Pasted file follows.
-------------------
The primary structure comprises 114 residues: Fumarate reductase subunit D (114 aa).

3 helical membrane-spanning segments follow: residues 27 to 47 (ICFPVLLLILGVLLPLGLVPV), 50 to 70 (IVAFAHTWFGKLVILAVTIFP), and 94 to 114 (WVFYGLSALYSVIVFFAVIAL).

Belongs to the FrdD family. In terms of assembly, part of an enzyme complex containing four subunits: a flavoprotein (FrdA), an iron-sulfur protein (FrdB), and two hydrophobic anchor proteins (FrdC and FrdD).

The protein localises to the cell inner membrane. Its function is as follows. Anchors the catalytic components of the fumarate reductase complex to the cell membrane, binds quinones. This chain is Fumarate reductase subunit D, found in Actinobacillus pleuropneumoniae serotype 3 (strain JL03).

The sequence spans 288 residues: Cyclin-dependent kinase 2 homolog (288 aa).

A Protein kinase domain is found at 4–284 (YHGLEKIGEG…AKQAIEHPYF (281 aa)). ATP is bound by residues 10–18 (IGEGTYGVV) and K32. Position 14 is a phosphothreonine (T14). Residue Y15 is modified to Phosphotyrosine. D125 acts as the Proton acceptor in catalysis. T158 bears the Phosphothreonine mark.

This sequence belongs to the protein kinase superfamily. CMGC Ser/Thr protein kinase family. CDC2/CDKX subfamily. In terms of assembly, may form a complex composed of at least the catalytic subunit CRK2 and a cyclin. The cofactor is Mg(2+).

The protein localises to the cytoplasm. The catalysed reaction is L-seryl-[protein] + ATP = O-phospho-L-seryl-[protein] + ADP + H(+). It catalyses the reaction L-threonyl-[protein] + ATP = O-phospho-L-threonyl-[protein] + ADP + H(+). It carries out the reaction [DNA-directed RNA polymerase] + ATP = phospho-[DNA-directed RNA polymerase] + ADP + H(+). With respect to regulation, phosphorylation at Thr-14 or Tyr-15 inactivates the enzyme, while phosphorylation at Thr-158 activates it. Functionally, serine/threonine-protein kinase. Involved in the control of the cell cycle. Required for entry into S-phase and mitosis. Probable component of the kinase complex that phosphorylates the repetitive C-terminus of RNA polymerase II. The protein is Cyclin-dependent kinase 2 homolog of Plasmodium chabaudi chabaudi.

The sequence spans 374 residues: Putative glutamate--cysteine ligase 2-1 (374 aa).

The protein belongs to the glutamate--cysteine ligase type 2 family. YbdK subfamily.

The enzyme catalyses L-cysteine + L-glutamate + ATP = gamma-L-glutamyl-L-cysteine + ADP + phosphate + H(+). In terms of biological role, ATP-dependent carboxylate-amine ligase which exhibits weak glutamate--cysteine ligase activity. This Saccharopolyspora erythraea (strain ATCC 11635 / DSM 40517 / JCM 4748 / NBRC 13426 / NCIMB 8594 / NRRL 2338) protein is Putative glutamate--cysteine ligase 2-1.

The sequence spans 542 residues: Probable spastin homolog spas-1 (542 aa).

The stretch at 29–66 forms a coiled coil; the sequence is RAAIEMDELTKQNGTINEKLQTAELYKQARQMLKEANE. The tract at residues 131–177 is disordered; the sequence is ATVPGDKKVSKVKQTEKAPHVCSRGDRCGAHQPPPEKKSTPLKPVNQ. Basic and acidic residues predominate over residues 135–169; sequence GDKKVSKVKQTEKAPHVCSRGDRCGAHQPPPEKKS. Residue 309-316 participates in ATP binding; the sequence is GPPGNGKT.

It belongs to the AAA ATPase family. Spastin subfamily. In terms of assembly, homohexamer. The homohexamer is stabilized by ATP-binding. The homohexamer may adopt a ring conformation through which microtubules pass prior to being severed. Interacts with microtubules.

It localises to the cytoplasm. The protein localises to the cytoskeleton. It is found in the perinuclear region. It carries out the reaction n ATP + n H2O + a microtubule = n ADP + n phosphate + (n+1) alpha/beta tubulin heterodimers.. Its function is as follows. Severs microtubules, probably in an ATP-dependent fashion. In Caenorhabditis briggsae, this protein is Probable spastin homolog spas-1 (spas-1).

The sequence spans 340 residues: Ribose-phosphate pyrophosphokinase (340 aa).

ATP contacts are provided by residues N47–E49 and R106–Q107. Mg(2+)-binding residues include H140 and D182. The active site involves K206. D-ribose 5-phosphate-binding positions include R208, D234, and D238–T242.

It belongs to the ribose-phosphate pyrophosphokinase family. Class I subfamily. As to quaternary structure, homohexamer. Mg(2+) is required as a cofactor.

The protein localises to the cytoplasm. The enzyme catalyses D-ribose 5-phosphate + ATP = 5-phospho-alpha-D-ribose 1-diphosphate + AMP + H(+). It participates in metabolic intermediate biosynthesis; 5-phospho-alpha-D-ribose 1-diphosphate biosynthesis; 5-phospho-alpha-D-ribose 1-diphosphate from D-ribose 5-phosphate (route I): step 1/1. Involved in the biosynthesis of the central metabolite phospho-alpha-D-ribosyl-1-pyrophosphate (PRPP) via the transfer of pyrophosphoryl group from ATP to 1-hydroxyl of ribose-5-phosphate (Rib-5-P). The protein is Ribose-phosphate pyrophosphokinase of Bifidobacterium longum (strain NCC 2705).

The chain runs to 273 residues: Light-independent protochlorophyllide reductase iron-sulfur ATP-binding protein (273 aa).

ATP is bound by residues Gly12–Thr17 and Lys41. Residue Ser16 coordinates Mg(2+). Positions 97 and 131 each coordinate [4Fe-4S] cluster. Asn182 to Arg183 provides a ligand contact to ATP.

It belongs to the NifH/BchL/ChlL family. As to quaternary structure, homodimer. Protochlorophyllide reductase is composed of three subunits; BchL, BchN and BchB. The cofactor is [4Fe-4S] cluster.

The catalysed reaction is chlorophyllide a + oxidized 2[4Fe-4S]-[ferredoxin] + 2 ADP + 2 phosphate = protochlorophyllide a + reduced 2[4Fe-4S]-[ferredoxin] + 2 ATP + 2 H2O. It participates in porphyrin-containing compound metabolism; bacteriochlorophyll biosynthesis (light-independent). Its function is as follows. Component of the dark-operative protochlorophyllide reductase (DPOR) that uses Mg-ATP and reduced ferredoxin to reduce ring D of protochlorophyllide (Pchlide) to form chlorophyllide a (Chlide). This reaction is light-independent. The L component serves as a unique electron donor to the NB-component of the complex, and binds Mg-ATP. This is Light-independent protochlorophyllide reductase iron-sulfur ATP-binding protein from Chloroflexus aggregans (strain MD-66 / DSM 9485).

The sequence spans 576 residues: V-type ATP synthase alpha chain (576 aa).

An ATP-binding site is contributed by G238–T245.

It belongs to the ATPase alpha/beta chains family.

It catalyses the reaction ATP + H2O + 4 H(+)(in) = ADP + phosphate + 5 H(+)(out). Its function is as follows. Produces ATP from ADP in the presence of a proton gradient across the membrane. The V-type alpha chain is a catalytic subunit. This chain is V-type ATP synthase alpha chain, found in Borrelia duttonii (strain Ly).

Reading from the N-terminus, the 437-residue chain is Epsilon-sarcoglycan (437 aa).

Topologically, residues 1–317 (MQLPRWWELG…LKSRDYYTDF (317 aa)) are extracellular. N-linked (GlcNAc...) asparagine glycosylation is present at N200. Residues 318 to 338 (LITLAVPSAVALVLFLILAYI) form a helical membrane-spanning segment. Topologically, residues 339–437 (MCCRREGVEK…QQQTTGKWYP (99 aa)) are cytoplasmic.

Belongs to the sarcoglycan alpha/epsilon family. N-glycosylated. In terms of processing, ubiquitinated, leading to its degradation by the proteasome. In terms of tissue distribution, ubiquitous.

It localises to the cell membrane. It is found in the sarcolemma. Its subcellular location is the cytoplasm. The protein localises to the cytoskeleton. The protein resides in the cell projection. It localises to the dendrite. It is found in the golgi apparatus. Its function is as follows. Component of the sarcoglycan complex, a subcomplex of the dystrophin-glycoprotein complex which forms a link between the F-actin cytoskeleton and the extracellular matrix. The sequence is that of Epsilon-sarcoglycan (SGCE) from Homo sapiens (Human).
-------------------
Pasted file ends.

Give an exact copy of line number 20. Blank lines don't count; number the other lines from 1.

The chain runs to 273 residues: Light-independent protochlorophyllide reductase iron-sulfur ATP-binding protein (273 aa).